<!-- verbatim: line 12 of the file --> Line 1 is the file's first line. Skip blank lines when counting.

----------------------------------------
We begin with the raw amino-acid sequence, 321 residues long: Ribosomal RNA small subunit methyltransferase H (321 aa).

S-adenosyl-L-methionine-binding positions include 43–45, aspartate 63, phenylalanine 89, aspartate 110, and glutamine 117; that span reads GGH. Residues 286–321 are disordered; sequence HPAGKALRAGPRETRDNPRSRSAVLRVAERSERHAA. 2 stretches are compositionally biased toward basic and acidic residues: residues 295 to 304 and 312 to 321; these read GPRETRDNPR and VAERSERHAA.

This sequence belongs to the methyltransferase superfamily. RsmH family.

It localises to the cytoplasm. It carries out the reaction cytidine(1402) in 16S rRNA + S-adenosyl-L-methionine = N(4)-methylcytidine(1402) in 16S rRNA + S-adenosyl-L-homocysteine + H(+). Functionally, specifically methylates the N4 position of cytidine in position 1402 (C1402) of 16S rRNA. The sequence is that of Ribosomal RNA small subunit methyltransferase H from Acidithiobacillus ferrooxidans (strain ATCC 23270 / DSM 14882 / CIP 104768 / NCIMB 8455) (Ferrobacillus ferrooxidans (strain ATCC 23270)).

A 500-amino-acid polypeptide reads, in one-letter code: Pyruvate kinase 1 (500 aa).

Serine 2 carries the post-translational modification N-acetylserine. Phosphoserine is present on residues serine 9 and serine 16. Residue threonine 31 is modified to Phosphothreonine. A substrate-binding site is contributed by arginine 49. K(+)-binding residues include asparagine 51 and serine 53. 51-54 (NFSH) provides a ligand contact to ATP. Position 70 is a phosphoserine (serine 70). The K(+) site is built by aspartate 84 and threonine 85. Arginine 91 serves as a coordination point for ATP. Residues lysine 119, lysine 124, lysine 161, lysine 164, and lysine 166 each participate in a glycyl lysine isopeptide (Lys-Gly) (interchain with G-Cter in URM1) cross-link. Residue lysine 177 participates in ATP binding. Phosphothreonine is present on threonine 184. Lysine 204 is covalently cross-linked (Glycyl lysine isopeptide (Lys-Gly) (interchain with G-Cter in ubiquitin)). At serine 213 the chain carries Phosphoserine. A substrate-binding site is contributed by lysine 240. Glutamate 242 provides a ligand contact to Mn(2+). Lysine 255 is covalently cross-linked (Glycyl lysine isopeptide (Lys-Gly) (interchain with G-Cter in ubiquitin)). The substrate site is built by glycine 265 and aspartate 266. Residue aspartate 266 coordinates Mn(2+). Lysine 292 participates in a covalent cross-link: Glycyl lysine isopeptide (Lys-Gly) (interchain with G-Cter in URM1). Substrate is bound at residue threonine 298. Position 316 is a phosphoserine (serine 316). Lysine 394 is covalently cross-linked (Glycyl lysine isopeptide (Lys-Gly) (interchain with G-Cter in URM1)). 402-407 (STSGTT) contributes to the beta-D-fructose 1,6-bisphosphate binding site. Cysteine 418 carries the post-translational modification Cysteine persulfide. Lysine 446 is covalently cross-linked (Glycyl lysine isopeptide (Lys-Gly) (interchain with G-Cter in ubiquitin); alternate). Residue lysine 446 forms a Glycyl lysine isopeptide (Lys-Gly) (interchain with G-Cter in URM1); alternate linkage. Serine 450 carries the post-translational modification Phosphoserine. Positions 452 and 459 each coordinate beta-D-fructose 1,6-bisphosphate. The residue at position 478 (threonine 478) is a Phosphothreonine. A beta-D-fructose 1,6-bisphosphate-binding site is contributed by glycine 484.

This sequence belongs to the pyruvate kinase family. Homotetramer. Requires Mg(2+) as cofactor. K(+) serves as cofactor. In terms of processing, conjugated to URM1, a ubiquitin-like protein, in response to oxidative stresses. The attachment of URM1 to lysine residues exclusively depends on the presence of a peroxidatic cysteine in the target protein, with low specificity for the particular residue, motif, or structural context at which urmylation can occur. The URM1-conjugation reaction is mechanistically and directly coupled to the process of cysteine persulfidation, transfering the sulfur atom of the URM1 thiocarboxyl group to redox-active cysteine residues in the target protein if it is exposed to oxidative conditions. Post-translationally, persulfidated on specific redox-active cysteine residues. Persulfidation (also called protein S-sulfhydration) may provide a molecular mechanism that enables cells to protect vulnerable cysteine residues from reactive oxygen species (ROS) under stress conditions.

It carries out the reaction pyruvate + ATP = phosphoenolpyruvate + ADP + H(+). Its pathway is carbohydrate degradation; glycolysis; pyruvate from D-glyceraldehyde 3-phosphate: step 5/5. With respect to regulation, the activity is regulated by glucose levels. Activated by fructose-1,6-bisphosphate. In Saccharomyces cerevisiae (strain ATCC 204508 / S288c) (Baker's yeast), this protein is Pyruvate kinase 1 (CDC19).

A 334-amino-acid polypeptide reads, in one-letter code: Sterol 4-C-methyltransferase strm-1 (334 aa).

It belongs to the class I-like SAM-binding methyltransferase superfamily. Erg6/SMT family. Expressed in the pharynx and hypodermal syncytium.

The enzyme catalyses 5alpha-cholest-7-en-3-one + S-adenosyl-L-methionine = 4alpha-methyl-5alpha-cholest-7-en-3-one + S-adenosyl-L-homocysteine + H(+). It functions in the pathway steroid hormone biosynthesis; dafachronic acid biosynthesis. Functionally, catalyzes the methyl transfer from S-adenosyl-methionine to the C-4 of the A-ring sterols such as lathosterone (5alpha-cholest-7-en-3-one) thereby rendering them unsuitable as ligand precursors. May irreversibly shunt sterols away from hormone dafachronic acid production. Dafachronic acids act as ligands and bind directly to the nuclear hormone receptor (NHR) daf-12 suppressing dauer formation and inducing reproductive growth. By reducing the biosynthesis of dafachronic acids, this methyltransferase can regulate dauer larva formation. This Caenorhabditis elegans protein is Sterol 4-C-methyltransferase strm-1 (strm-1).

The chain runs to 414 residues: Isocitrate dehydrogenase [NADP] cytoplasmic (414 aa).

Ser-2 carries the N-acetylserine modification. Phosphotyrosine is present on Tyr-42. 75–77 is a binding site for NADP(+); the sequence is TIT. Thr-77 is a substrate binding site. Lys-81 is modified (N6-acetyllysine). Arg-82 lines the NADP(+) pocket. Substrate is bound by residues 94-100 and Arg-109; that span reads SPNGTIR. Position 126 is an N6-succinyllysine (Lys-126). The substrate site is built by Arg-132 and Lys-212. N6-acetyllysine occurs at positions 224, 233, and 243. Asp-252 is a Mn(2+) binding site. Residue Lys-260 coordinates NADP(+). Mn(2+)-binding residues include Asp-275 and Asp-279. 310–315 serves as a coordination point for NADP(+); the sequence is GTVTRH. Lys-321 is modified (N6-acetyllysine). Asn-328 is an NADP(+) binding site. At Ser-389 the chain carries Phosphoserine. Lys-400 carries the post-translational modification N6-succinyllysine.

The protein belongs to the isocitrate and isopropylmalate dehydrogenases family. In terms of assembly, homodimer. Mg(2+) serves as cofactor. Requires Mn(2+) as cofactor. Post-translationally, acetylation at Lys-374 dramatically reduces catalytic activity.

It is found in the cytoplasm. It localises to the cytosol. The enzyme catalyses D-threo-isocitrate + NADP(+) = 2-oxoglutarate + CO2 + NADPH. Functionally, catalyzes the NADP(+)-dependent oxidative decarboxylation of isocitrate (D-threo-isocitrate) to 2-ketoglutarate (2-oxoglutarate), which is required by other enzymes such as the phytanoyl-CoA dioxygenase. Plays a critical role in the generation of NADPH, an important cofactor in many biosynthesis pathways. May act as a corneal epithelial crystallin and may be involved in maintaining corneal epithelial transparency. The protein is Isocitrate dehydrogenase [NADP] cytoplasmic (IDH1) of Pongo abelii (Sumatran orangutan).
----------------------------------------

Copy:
The chain runs to 414 residues: Isocitrate dehydrogenase [NADP] cytoplasmic (414 aa).